Wednesday, September 2, 2009

Collateral damage: euphemism for murder

In an article entitled War, Peace and the State, Murray Rothbard says the following:

Quote:
"The fundamental axiom of libertarian theory is that no one may threaten or commit violence (“aggress”) against another man’s person or property. Violence may be employed only against the man who commits such violence; that is, only defensively against the aggressive violence of another. In short, no violence may be employed against a nonaggressor. Here is the fundamental rule from which can be deduced the entire corpus of libertarian theory.

Let us set aside the more complex problem of the State for a while and consider simply relations between “private” individuals. Jones finds that he or his property is being invaded, aggressed against, by Smith. It is legitimate for Jones, as we have seen, to repel this invasion by defensive violence of his own.

... if Jones finds that his property is being stolen by Smith, he has the right to repel him and try to catch him; but he has no right to repel him by bombing a building and murdering innocent people or to catch him by spraying machine gunfire into an innocent crowd. If he does this, he is as much (or more of) a criminal aggressor as Smith is. The application to problems of war and peace is already becoming evident. For while war in the narrower sense is a conflict between States, in the broader sense we may define it as the outbreak of open violence between people or groups of people. If Smith and a group of his henchmen aggress against Jones, and Jones and his bodyguards pursue the Smith gang to their lair, we may cheer Jones on in his endeavor; and we, and others in society interested in repelling aggression, may contribute financially or personally to Jones’s cause. But Jones has no right, any more than does Smith, to aggress against anyone else in the course of his “just war”: to steal others’ property in order to finance his pursuit, to conscript others into his posse by use of violence, or to kill others in the course of his struggle to capture the Smith forces. If Jones should do any of these things, he becomes a criminal as fully as Smith, and he too becomes subject to whatever sanctions are meted out against criminality. In fact, if Smith’s crime was theft, and Jones should use conscription to catch him or should kill others in the pursuit, Jones becomes more of a criminal than Smith, for such crimes against another person as enslavement and murder are surely far worse than theft. (For while theft injures the extension of another’s personality, enslavement injures, and murder obliterates, that personality itself.)

...It is legitimate to use violence against criminals in defense of one’s rights of person and property; it is completely impermissible to violate the rights of other innocent people. War, then, is only proper when the exercise of violence is rigorously limited to the individual criminals. We may judge for ourselves how many wars or conflicts in history have met this criterion. It has often been maintained, and especially by conservatives, that the development of the horrendous modern weapons of mass murder (nuclear weapons, rockets, germ warfare, etc.) is a difference only of degree rather than kind from the simpler weapons of an earlier era. Of course, one answer to this is that when the degree is the number of human lives, the difference is a very big one. But another answer that the libertarian is particularly equipped to give is that, while the bow and arrow and even the rifle can be pinpointed, if the will be there, against actual criminals, modern nuclear weapons cannot. Here is a crucial difference in kind. Of course, the bow and arrow could be used for aggressive purposes, but it could also be pinpointed to use only against aggressors. Nuclear weapons, even “conventional” aerial bombs, cannot be. These weapons are ipso facto engines of indiscriminate mass destruction. (The only exception would be the extremely rare case where a mass of people who were all criminals inhabited a vast geographical area.) We must, therefore, conclude that the use of nuclear or similar weapons, or the threat thereof, is a sin and a crime against humanity for which there can be no justification."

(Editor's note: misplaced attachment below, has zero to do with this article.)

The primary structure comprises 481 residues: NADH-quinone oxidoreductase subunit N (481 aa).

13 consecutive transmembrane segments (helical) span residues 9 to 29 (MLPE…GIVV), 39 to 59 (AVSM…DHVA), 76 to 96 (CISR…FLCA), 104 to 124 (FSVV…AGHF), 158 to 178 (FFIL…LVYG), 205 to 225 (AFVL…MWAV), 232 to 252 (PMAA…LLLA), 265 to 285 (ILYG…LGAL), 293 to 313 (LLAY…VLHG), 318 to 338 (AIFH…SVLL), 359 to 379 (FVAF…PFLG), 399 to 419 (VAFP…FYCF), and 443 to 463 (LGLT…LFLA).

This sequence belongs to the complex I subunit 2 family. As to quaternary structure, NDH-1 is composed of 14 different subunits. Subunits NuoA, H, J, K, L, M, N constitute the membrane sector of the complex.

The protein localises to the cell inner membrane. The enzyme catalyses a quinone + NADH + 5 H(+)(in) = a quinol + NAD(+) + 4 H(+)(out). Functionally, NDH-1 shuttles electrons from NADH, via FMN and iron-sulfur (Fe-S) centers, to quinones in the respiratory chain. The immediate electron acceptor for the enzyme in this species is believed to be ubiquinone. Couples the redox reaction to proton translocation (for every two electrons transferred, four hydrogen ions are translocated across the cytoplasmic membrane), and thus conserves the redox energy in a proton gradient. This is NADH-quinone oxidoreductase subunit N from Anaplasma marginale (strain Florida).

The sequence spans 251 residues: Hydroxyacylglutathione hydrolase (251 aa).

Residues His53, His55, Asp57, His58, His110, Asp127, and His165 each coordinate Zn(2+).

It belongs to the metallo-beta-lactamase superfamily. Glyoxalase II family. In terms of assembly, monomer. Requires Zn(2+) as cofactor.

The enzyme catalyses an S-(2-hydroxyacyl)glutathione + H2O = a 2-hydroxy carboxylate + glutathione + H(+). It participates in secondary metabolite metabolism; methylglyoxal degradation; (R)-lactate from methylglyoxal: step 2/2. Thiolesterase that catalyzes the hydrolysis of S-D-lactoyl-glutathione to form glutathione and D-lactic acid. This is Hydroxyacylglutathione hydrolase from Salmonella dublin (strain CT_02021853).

So-called "collateral damage" is just a euphemism for murder. You can't justify killing innocents to stop a criminal. Even if you have killed them accidentally this is, at least, manslaughter. And unless there are two moralities - one for private actors and one for state actors - then this applies to everyone, including police chiefs and five-star generals. The number of stripes on your sleeve does not justify murder or manslaughter in the pursuit of your own goals.

And, as Rothbard notes, many weapons in the modern arsenal are inherently indiscriminate and, therefore, have no conceivable use which can be morally justified. We should foreswear the use of inherently offensive and indiscriminate weapons as bombers, NBC weapons, napalm, airburst weapons and environmental weapons (for example, defoliation). Furthermore, we should stop accepting red herrings in the justification of collateral damage by supposedly "moral" governments, such as the US government and the government of Israel. The fanaticism of a criminal does not justify killing others to stop him. We must stop accepting this barbaric morality immediately before it results in the complete breakdown of modern civilization.

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